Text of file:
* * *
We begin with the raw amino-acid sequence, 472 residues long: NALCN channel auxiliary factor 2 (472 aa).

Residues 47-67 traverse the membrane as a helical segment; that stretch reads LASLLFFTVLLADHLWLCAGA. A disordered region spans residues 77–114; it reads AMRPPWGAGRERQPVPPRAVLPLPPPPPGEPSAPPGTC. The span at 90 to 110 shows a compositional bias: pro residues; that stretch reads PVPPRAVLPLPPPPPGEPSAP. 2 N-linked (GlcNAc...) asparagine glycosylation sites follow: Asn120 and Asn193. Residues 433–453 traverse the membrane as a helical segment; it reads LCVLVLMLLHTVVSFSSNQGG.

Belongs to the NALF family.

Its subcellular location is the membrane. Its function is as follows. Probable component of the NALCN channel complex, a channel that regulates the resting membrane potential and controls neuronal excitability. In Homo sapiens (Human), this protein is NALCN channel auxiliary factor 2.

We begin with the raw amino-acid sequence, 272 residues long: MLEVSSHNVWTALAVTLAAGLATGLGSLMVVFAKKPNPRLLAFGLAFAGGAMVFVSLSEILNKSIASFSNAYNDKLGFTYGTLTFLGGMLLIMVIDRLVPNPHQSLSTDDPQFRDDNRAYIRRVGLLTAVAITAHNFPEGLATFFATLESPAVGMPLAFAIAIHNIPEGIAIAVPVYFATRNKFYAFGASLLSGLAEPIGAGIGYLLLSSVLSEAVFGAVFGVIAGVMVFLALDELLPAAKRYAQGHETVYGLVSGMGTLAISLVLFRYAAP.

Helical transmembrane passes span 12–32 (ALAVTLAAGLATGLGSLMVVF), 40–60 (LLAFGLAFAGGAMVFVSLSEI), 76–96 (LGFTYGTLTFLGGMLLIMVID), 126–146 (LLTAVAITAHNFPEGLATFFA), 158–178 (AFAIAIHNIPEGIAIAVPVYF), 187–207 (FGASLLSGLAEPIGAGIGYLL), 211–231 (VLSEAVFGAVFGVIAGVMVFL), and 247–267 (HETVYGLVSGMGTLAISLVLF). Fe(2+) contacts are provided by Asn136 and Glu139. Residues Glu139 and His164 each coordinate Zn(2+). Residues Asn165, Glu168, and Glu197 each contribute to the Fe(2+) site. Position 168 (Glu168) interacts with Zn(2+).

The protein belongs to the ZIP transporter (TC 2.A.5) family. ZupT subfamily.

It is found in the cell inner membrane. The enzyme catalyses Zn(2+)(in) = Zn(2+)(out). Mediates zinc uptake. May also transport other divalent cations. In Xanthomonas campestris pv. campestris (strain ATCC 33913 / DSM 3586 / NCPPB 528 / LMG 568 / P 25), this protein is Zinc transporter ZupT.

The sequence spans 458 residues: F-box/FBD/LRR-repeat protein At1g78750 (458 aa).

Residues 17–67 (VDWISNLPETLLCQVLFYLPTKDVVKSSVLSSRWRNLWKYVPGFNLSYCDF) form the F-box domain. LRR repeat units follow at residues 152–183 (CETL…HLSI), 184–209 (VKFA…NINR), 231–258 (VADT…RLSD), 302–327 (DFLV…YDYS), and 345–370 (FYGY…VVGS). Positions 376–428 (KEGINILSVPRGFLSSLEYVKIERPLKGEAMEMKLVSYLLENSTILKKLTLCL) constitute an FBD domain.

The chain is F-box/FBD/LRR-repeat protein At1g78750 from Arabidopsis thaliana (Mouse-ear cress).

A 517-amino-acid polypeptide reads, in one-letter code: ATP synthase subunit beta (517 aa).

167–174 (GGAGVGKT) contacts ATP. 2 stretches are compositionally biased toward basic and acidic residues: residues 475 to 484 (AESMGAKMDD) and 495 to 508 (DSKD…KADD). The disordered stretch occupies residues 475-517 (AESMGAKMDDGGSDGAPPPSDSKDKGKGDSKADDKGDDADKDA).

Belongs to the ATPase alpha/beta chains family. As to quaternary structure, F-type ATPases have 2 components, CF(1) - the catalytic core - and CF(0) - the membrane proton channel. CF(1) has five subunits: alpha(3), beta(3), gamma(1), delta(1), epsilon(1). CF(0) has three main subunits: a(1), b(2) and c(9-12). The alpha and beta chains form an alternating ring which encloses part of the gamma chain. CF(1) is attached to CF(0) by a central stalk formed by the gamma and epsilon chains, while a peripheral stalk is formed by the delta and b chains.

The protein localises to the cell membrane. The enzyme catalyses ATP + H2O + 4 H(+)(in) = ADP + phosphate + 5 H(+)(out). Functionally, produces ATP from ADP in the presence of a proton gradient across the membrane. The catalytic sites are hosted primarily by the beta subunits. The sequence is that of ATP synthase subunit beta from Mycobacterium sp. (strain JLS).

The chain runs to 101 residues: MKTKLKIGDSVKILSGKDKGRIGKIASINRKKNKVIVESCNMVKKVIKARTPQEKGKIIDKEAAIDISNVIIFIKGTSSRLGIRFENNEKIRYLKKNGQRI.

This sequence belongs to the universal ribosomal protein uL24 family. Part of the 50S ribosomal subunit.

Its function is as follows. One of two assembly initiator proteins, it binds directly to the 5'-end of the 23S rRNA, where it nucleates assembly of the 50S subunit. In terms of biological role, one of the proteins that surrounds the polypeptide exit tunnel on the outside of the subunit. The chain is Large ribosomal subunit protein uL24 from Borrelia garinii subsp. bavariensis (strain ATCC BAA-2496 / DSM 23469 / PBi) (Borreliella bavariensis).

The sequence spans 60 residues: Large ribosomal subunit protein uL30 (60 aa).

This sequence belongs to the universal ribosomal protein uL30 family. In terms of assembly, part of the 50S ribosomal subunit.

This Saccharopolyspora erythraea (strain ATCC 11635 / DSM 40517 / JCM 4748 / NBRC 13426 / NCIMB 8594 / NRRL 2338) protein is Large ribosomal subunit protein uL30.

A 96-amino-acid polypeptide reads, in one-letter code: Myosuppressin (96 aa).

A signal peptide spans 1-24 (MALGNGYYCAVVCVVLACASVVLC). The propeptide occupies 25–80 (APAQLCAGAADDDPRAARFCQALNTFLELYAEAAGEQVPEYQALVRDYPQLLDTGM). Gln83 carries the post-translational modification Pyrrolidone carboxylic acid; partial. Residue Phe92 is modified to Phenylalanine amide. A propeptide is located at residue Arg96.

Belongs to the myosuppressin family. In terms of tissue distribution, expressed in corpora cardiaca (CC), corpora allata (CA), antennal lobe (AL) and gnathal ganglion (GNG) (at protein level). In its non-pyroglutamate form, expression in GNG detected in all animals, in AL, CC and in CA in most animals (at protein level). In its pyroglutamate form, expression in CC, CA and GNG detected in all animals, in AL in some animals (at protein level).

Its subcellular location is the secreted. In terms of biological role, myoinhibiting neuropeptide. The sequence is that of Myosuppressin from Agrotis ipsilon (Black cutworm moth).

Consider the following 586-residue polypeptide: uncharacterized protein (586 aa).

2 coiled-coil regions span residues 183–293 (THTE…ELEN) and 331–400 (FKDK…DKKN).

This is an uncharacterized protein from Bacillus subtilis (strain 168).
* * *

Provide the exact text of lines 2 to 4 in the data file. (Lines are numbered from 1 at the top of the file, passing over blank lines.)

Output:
Residues 47-67 traverse the membrane as a helical segment; that stretch reads LASLLFFTVLLADHLWLCAGA. A disordered region spans residues 77–114; it reads AMRPPWGAGRERQPVPPRAVLPLPPPPPGEPSAPPGTC. The span at 90 to 110 shows a compositional bias: pro residues; that stretch reads PVPPRAVLPLPPPPPGEPSAP. 2 N-linked (GlcNAc...) asparagine glycosylation sites follow: Asn120 and Asn193. Residues 433–453 traverse the membrane as a helical segment; it reads LCVLVLMLLHTVVSFSSNQGG.

Belongs to the NALF family.

Its subcellular location is the membrane. Its function is as follows. Probable component of the NALCN channel complex, a channel that regulates the resting membrane potential and controls neuronal excitability. In Homo sapiens (Human), this protein is NALCN channel auxiliary factor 2.